In short you can update your composer.json to force it to a specific version while developing, make it read like:

"namespace/module": "dev-branch-name-here as 1.2.3"
  • Another interesting approach here. Thanks for your input – Raphael at Digital Pianism Feb 13 '17 at 9:09
  • 1
    This is a good one. I tend to use path type repos for project modules that I wont re-use and then git or packagist for modules I will re-use. – David Manners Feb 13 '17 at 9:10
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    @DavidManners I use this flow above in combination with satis. Modules are permanently in satis, but I don't want to push anything up into the mainline until I've tested and run locally. So it's use the above workflow, and then push and tag and wait for satis to pick it up. – Luke Rodgers Feb 16 '17 at 18:48
  • @LukeRodgers, with this workflow you don't use modman at all and all your module files are placed inside magento files? (you don't have .modman folder for your extensions). Did i understand it right? – MployBy May 23 at 10:50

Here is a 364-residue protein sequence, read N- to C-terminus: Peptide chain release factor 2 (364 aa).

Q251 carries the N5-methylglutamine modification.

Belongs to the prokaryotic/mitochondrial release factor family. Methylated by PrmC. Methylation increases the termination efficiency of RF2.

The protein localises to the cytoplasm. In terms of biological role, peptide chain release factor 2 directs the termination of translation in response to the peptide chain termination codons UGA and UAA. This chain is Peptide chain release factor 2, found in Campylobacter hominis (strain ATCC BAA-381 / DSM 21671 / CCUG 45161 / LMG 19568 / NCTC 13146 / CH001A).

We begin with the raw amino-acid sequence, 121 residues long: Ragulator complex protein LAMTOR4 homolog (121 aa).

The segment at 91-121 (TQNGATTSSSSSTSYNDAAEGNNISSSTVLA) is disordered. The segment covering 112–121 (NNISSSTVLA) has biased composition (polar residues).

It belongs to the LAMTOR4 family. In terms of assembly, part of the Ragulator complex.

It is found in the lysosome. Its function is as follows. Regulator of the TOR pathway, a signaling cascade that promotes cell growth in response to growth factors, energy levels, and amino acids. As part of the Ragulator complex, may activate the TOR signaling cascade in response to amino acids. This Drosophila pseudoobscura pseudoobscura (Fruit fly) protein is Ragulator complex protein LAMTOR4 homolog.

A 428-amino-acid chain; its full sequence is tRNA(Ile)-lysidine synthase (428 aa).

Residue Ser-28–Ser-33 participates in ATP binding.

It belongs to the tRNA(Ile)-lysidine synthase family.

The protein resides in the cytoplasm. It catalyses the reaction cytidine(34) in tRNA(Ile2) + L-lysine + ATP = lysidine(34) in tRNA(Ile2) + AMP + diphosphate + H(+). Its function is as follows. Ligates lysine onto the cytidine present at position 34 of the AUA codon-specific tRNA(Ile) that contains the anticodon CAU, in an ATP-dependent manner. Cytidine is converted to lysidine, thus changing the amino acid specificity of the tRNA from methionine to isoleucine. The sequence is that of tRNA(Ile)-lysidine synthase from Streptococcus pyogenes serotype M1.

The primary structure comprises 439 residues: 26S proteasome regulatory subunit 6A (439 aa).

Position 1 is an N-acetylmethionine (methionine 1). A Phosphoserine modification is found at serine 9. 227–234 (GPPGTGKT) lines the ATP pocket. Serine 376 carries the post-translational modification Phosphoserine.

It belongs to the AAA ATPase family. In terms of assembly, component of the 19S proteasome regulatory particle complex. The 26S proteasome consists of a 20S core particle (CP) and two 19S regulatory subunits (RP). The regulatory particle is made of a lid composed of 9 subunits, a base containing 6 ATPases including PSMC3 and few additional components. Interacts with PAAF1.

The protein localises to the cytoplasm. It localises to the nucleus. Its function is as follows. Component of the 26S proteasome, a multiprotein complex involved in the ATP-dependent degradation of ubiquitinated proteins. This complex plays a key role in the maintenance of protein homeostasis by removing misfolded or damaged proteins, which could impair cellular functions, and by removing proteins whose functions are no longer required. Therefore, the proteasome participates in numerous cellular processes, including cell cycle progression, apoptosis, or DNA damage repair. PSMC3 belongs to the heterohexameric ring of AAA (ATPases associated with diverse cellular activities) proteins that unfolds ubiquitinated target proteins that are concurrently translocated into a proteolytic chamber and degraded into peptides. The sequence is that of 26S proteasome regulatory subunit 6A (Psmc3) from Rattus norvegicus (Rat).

• Hey @MployBy, I don't use modman directly. However, I'm not sure if Cotya/magento-composer-installer uses it under the hood, it's been a while since i set up a new magento1 module. – Luke Rodgers May 23 at 10:54

I'm using modman with hardcopy here, no symlink.

There's your problem. If you cannot change this setup for your shop deployments, consider working on shared extensions on a separate instance where you use modman with symlinks.

I use composer with the AOE composer installer to clone the extension repositories directly into .modman but installing modules from Git with modman works too I suppose. Either way you can work directly in the module Git repository.

  • Yeah as I said in the comments, the reason is one of the dev uses Windows and IIRC we had some issues with him using symlinks – Raphael at Digital Pianism Feb 13 '17 at 8:42
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    Oh, I did not see that. Give that dev a VM :) – Fabian Schmengler Feb 13 '17 at 8:56

So my idea here for you is to start working with composer even for Magento1. If you had your own packagist, which is not too hard to manage now that aws and google cloud is in place, or you can use public packagist. You would have "easy" access to newer versions in your Magento1 shops.

This means that when a newer version comes out you can composer update and it will automated the copy process for you.

Have a look at https://github.com/Cotya/magento-composer-installer for Magento1 via composer.

With this approach you can also directly work on the git repository under the vendor folder if you have it set to copy in the .git and so can push changed back to their repos without having a separate checkout. Though note you have to be careful here and make sure you know what branch you are on otherwise you can remove your code (done that a few times).